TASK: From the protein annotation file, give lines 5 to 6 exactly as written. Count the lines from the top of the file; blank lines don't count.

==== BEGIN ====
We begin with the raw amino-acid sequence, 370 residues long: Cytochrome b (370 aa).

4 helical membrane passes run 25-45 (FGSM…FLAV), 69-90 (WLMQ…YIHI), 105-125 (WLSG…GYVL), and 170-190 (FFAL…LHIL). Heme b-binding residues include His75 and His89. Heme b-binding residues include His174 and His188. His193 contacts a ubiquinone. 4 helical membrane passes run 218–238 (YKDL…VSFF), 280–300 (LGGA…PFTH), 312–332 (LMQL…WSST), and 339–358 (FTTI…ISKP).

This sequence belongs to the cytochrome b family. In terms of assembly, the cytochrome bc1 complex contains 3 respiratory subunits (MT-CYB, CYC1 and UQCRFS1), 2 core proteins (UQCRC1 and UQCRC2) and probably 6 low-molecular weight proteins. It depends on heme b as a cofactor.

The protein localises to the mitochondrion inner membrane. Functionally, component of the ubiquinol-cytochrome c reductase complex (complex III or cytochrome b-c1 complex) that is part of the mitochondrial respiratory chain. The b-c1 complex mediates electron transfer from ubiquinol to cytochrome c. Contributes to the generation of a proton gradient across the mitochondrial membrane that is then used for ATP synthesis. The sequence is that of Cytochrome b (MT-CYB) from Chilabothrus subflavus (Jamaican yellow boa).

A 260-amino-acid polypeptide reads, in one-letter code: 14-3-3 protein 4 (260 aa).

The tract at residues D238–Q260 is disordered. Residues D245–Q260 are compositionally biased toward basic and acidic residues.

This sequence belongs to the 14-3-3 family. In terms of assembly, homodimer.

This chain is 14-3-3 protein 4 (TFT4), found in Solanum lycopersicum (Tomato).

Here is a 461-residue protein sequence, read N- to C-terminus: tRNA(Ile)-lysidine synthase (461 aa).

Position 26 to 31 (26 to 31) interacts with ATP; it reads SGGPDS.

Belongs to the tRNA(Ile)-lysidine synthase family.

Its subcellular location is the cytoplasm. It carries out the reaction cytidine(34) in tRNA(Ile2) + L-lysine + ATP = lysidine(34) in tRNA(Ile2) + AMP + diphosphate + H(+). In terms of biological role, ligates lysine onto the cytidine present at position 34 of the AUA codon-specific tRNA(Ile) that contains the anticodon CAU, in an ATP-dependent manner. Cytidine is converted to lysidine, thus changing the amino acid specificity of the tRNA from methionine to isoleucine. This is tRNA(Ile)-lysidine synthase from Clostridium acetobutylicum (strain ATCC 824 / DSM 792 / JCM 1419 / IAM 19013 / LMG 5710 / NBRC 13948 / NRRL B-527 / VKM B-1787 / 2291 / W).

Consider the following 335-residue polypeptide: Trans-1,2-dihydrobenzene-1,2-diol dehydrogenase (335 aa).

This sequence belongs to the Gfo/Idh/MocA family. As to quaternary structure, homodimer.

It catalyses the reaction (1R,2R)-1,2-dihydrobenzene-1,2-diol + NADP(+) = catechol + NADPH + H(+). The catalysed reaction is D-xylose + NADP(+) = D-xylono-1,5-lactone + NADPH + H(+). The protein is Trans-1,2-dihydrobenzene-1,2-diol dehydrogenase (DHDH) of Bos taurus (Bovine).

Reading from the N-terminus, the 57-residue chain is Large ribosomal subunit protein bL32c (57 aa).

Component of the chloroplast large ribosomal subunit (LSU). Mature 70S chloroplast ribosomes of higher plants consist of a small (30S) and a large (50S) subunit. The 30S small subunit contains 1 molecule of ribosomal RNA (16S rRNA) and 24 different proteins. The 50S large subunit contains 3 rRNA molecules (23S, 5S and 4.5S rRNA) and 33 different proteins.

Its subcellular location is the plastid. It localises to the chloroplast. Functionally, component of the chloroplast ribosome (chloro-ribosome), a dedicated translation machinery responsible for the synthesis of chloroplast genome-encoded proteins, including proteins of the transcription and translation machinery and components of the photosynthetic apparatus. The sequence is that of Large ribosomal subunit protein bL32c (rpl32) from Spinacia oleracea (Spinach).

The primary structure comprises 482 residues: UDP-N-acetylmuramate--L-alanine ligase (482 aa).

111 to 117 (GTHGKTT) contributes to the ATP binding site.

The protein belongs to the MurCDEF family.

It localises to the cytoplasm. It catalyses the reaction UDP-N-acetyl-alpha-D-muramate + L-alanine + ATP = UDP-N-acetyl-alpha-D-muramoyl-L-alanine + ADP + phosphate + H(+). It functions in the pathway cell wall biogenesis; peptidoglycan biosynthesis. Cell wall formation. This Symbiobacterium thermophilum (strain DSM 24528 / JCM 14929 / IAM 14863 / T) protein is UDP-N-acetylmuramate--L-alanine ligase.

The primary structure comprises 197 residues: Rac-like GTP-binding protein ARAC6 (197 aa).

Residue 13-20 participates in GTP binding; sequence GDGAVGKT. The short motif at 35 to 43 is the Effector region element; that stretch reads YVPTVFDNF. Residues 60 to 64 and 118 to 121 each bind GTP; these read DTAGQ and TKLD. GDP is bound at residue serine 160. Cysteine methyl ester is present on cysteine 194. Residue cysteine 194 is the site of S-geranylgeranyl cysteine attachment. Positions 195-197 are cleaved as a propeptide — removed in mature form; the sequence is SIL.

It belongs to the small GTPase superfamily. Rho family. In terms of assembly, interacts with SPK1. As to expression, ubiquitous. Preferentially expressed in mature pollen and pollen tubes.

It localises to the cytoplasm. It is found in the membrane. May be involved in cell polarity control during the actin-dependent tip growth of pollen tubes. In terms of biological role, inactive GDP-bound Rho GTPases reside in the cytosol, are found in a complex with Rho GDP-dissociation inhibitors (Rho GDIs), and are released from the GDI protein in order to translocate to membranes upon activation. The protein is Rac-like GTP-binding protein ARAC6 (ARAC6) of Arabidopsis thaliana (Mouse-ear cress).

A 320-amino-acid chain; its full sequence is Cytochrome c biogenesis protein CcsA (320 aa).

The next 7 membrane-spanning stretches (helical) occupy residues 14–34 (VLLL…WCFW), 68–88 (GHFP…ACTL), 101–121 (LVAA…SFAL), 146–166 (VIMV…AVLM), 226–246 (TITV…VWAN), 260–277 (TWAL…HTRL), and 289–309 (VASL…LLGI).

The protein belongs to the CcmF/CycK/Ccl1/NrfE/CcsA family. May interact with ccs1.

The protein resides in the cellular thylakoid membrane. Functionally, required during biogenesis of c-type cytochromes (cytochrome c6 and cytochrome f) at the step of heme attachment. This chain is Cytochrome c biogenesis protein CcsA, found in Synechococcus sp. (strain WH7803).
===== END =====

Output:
A 260-amino-acid polypeptide reads, in one-letter code: 14-3-3 protein 4 (260 aa).

The tract at residues D238–Q260 is disordered. Residues D245–Q260 are compositionally biased toward basic and acidic residues.